Charles “Chuck” Scholz, 62, of Quincy, Illinois, has always been an active member of his community and served as the town’s mayor for three terms, from 1993 to 2005. After receiving a liver transplant at Barnes-Jewish Hospital in early 2015, his community involvement has focused on a specific cause: spreading the word about the lifesaving
Category: Organ donation
Here’s some news that makes us want to hit the “Like” button…
Facebook founder Mark Zuckerberg this morning announced a partnership between Facebook and Donate Life America. The partnership is designed to raise awareness about the need for donors and to encourage people to sign up for their state’s organ donor registry.
Just imagine if every Facebook user
More than 400 people work in the laboratories at Barnes-Jewish Hospital.
Most patients never see them, but their work is vital – helping doctors make diagnoses, pointing the way to an effective treatment, and even giving some patients a second chance at life. During Laboratory Professionals Week, we salute the people who work in the labs,
Editor’s note: This is the first in a seven part series on the donation process as submitted by Justin Phelps, a communications coordinator at Mid-America Transplant Services (MTS). He will guest blog periodically in 2012 to give our readers a better understanding of MTS and the services it provides. He may be reached at firstname.lastname@example.org.
Editor’s note: Justin Phelps is a communications coordinator at Mid-America Transplant Services (MTS). He will guest blog periodically in 2012 to give our readers a better understanding of MTS and the services it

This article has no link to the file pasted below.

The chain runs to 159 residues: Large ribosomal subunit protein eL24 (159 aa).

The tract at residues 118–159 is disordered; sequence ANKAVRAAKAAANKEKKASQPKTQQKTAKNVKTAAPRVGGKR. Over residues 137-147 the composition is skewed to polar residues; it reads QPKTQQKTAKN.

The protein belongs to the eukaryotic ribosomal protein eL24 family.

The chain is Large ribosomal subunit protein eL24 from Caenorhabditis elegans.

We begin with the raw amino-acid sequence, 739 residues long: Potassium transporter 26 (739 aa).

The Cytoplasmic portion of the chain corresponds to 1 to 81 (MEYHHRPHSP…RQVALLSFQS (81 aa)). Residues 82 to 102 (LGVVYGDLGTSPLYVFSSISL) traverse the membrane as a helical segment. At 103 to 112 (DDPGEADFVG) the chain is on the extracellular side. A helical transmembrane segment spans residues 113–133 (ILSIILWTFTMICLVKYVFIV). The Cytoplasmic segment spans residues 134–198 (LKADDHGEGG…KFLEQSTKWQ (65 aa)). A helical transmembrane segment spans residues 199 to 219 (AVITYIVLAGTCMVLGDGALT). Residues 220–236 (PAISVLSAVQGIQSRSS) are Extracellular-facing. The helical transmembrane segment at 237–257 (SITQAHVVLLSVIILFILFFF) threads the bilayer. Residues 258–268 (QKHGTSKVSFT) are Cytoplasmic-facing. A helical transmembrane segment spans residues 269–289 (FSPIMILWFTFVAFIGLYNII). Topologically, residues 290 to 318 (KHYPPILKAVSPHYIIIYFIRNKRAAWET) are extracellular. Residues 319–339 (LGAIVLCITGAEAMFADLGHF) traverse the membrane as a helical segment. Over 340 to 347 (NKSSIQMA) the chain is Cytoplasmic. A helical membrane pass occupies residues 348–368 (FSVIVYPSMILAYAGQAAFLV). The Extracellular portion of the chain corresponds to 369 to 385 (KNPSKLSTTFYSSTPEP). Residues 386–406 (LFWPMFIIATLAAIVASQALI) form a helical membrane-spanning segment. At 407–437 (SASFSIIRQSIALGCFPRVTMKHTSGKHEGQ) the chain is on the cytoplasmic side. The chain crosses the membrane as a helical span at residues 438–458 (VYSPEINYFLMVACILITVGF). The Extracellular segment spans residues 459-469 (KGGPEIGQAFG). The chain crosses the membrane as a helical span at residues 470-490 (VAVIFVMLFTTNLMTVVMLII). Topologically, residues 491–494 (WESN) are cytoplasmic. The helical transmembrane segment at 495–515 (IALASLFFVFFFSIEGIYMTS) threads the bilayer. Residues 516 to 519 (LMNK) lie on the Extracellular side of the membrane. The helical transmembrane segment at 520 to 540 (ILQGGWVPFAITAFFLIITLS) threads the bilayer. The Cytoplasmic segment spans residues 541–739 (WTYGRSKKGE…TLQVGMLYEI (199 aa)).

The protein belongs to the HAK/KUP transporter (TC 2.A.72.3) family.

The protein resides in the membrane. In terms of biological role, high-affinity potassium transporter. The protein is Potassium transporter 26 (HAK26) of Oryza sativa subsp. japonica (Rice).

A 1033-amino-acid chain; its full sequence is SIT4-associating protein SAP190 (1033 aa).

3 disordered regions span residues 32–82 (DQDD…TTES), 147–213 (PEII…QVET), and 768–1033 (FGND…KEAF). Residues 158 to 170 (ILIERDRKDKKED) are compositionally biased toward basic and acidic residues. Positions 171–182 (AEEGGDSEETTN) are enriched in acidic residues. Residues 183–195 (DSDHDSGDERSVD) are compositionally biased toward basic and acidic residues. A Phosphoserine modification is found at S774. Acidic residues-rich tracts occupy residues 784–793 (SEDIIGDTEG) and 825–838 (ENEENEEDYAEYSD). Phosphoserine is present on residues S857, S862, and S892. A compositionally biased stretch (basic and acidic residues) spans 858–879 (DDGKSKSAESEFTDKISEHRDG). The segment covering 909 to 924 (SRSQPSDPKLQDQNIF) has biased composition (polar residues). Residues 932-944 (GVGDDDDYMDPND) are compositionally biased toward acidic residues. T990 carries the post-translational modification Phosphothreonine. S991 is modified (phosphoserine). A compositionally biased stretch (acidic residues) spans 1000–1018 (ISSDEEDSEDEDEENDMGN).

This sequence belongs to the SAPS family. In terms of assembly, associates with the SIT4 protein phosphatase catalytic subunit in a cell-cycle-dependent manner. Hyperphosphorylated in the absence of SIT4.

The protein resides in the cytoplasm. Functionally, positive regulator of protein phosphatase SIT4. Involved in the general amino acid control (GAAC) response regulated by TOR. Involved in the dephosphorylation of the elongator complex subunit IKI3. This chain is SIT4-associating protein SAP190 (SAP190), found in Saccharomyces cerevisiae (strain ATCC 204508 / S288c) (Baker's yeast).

provides. He may be reached at email@example.com.
First, we at Mid-America Transplant Services would like to thank our friends at Barnes-Jewish
Here’s a simple way to explain kidney transplant chains:
In a kidney chains, a person who want to give a kidney to a specific kidney patient, but who don’t match that patient, gives their kidney to someone else whom they match but don’t know and who also has an unmatching donor so that the person they originally intended
A quick history lesson before we tell you about Cindy Conrad:
Organ transplant was first attempted in the 1950s. At first, the only transplants performed were living donor kidney transplants between identical twins, who, being genetically identical, were automatically a perfect match.
In the 1960s and 1970s, surgeons tried other types of transplants. But steroids,
In the season of giving, as our gift to you, we’ll be sharing some of our favorite transplant stories from the Washington University- Barnes-Jewish Hospital Transplant Center in 2011. Enjoy these two for starters:
First, the story of someone who gave the gift of life, and in doing so, got a gift of his own. From March, here’s the story
You may have seen our earlier post about Jonathan Sadowski, Barnes-Jewish Hospital’s first heart/kidney transplant patient. It’s been over a year since his ground-breaking surgery, and this young man is thriving.
I remember meeting with him just after his transplant in 2010, and he was very frail and unsteady, getting ready to go home and